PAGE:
Elizabeth Warren, in the final hours of 2018, announced her candidacy for the Democratic nomination for president. She now stands as the first major candidate in a Democratic Party about to hold the primaries that it should have held in 2016.
Among everyone The New York Times says may seek the Democratic nomination, almost all the serious candidates would have been better off running two years ago. That includes Warren, Joe Biden, Kamala Harris, and Cory Booker. Instead the 2016 fix was in: who doesn’t believe Obama pulled Biden aside to say, “Kid, this ain’t your year”? Warren, et al, either had their own come-to-Obama moments or were smart enough to back down with dreams of Clinton cabinet positions dancing in their heads. They reassured themselves they would still have time to run after Hillary wrapped up her eight years in office and before it was Chelsea’s turn.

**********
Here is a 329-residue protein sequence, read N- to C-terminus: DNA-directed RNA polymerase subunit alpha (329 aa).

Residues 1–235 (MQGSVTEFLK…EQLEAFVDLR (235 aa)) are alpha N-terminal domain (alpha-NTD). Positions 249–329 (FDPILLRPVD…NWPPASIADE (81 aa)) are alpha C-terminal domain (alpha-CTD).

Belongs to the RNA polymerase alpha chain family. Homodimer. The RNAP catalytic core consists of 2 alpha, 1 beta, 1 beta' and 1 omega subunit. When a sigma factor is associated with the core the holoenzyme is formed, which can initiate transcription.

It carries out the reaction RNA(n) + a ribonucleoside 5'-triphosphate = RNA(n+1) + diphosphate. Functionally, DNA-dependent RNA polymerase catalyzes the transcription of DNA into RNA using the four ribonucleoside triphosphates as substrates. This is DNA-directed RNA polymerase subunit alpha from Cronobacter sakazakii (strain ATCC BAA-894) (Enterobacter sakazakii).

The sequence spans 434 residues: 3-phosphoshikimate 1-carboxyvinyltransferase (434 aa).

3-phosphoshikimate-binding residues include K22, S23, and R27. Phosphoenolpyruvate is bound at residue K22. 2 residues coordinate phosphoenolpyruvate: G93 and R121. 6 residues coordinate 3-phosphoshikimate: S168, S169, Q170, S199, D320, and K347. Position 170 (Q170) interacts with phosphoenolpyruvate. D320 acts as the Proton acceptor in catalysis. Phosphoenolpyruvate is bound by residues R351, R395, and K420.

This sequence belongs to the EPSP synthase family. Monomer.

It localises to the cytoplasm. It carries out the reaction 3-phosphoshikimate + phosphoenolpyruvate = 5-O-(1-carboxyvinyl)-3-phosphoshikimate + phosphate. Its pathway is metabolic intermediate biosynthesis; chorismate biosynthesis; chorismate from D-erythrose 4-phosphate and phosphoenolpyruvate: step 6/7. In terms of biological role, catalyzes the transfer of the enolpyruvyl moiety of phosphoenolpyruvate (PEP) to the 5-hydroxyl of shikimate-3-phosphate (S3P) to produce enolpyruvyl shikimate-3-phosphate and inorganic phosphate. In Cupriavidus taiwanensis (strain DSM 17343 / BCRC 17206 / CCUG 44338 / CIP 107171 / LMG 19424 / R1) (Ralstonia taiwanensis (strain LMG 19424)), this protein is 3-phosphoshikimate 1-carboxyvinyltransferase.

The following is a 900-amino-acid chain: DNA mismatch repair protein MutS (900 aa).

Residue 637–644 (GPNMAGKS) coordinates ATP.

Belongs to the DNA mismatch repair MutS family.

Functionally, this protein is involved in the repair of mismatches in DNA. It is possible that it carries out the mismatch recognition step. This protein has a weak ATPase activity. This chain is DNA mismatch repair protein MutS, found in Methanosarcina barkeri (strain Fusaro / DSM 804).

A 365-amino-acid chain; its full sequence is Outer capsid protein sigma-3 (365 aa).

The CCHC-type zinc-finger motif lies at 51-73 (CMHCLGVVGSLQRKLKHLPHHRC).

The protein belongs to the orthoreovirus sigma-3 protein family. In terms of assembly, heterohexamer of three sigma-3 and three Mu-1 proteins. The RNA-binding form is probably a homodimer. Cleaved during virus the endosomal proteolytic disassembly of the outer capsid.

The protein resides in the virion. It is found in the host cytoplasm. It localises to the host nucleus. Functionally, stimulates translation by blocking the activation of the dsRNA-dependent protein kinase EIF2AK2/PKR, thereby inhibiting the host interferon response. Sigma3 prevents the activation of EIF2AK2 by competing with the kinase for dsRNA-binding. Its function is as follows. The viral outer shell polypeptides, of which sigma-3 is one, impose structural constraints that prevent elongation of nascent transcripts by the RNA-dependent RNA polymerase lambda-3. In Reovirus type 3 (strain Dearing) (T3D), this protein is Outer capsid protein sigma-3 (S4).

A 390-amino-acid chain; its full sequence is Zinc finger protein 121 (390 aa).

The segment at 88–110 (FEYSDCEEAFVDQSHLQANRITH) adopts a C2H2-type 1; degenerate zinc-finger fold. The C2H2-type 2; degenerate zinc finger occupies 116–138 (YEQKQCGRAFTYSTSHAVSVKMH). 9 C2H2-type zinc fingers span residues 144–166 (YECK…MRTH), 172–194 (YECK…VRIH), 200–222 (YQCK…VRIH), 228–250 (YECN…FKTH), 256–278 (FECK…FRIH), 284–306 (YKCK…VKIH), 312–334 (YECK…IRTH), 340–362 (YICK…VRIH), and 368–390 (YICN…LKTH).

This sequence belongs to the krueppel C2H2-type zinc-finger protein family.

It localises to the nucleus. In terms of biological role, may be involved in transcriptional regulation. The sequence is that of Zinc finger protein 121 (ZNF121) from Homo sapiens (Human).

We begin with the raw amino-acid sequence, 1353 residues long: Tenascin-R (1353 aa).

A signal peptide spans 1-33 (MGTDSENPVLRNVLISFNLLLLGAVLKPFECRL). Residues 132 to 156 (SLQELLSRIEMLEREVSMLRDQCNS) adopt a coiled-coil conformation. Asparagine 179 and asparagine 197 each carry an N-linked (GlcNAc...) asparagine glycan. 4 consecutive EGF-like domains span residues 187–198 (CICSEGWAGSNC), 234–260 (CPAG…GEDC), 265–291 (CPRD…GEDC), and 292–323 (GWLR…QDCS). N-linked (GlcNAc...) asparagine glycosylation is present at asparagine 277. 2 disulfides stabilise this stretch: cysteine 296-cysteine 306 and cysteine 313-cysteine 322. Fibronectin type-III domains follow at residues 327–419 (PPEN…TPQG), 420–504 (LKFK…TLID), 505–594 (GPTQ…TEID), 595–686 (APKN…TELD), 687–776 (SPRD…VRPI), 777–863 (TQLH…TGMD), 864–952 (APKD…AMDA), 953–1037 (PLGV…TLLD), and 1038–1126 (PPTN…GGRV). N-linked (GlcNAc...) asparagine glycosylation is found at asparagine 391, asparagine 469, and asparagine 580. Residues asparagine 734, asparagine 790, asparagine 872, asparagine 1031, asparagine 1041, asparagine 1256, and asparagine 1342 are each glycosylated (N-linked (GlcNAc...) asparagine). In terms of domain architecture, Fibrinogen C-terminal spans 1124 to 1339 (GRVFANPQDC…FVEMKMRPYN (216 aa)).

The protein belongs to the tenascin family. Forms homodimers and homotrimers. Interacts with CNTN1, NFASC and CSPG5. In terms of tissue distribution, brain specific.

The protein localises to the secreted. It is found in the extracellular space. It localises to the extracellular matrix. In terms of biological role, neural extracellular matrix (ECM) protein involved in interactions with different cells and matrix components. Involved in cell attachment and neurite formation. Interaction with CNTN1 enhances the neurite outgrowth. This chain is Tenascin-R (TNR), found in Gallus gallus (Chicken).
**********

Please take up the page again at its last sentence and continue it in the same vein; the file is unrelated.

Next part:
Bernie likely never imagined he’d do much more than use his primary platform to give air to his signature issues of health care and economic reform. That’s why in the beginning he didn’t run against Hillary so much as alongside her, always gentle on her tender spots like those damn emails. But his message about Wall Street excesses and income inequality resonated. Bernie caught a tailwind, and when he did, we all know via the leaked DNC emails and some tell-alls how the Party took him out of the race using superdelegates, rigged debates, ad buys, and did other dirty tricks. Did you know he honeymooned in Russia?
The primary season was supposed to be little more than a warm-up for Hillary, with her Scooby van listening tour and her book tour and her “debates” with Martin O’Malley playing the role of the Washington Generals. How’d that work out anyway?